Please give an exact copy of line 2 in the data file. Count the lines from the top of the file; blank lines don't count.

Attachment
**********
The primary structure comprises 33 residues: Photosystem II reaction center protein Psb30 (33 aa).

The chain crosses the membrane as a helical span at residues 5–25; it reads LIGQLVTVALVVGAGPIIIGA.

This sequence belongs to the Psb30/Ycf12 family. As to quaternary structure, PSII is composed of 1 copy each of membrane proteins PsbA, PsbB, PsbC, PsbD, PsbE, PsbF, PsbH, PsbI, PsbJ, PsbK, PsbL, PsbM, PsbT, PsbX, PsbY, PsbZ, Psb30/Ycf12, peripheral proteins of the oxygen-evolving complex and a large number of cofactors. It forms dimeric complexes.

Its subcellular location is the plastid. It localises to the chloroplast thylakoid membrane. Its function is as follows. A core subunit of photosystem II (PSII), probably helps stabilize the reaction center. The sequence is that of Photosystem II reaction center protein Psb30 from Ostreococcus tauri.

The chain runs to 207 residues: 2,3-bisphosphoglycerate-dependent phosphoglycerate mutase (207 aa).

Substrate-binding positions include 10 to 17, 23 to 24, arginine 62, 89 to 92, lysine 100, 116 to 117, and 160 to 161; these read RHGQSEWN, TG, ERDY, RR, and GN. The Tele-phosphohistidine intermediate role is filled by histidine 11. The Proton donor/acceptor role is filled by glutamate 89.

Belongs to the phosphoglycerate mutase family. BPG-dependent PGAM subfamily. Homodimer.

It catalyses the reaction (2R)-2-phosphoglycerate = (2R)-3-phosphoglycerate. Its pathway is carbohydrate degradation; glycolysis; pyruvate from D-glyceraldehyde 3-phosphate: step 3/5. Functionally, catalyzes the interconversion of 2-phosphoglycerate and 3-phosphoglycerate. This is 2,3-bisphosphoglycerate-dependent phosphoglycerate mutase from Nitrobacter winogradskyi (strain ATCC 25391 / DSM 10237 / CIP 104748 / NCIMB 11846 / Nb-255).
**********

The chain crosses the membrane as a helical span at residues 5–25; it reads LIGQLVTVALVVGAGPIIIGA.